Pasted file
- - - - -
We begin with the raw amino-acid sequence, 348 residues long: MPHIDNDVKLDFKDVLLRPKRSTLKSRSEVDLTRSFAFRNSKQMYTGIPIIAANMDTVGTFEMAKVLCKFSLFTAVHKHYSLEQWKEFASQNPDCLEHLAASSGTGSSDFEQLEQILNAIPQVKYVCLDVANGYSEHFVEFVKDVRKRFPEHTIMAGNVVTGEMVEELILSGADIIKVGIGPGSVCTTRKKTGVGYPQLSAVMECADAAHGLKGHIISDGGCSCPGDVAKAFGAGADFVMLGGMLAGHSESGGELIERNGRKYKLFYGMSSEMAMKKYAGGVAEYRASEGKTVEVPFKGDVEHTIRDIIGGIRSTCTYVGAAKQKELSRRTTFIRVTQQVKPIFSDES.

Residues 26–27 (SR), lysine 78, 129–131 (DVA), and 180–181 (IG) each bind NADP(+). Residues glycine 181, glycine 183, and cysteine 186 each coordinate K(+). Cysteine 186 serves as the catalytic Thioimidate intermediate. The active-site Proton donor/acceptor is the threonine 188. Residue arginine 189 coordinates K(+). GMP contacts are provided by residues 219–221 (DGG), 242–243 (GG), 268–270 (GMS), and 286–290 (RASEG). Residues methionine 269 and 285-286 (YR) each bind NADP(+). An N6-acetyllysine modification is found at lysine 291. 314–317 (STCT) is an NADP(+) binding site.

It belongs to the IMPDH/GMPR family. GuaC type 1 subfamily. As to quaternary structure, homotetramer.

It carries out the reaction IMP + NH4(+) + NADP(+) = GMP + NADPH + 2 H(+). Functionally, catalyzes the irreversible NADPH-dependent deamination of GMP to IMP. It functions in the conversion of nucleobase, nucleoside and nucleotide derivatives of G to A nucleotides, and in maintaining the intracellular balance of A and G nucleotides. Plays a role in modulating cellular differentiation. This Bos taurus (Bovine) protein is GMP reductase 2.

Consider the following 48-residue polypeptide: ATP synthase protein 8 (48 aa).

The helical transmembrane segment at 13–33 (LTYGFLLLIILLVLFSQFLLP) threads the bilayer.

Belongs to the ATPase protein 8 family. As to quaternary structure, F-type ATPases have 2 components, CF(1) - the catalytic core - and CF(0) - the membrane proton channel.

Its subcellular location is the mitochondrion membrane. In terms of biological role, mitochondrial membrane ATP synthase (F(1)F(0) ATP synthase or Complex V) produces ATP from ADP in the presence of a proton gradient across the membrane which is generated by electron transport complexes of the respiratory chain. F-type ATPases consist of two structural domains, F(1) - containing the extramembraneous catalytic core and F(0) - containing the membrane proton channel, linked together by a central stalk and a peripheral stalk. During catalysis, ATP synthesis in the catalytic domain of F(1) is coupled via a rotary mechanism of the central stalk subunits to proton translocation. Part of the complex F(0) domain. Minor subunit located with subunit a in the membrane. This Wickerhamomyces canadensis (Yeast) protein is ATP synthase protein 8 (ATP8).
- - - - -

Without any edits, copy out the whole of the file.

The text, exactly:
We begin with the raw amino-acid sequence, 348 residues long: MPHIDNDVKLDFKDVLLRPKRSTLKSRSEVDLTRSFAFRNSKQMYTGIPIIAANMDTVGTFEMAKVLCKFSLFTAVHKHYSLEQWKEFASQNPDCLEHLAASSGTGSSDFEQLEQILNAIPQVKYVCLDVANGYSEHFVEFVKDVRKRFPEHTIMAGNVVTGEMVEELILSGADIIKVGIGPGSVCTTRKKTGVGYPQLSAVMECADAAHGLKGHIISDGGCSCPGDVAKAFGAGADFVMLGGMLAGHSESGGELIERNGRKYKLFYGMSSEMAMKKYAGGVAEYRASEGKTVEVPFKGDVEHTIRDIIGGIRSTCTYVGAAKQKELSRRTTFIRVTQQVKPIFSDES.

Residues 26–27 (SR), lysine 78, 129–131 (DVA), and 180–181 (IG) each bind NADP(+). Residues glycine 181, glycine 183, and cysteine 186 each coordinate K(+). Cysteine 186 serves as the catalytic Thioimidate intermediate. The active-site Proton donor/acceptor is the threonine 188. Residue arginine 189 coordinates K(+). GMP contacts are provided by residues 219–221 (DGG), 242–243 (GG), 268–270 (GMS), and 286–290 (RASEG). Residues methionine 269 and 285-286 (YR) each bind NADP(+). An N6-acetyllysine modification is found at lysine 291. 314–317 (STCT) is an NADP(+) binding site.

It belongs to the IMPDH/GMPR family. GuaC type 1 subfamily. As to quaternary structure, homotetramer.

It carries out the reaction IMP + NH4(+) + NADP(+) = GMP + NADPH + 2 H(+). Functionally, catalyzes the irreversible NADPH-dependent deamination of GMP to IMP. It functions in the conversion of nucleobase, nucleoside and nucleotide derivatives of G to A nucleotides, and in maintaining the intracellular balance of A and G nucleotides. Plays a role in modulating cellular differentiation. This Bos taurus (Bovine) protein is GMP reductase 2.

Consider the following 48-residue polypeptide: ATP synthase protein 8 (48 aa).

The helical transmembrane segment at 13–33 (LTYGFLLLIILLVLFSQFLLP) threads the bilayer.

Belongs to the ATPase protein 8 family. As to quaternary structure, F-type ATPases have 2 components, CF(1) - the catalytic core - and CF(0) - the membrane proton channel.

Its subcellular location is the mitochondrion membrane. In terms of biological role, mitochondrial membrane ATP synthase (F(1)F(0) ATP synthase or Complex V) produces ATP from ADP in the presence of a proton gradient across the membrane which is generated by electron transport complexes of the respiratory chain. F-type ATPases consist of two structural domains, F(1) - containing the extramembraneous catalytic core and F(0) - containing the membrane proton channel, linked together by a central stalk and a peripheral stalk. During catalysis, ATP synthesis in the catalytic domain of F(1) is coupled via a rotary mechanism of the central stalk subunits to proton translocation. Part of the complex F(0) domain. Minor subunit located with subunit a in the membrane. This Wickerhamomyces canadensis (Yeast) protein is ATP synthase protein 8 (ATP8).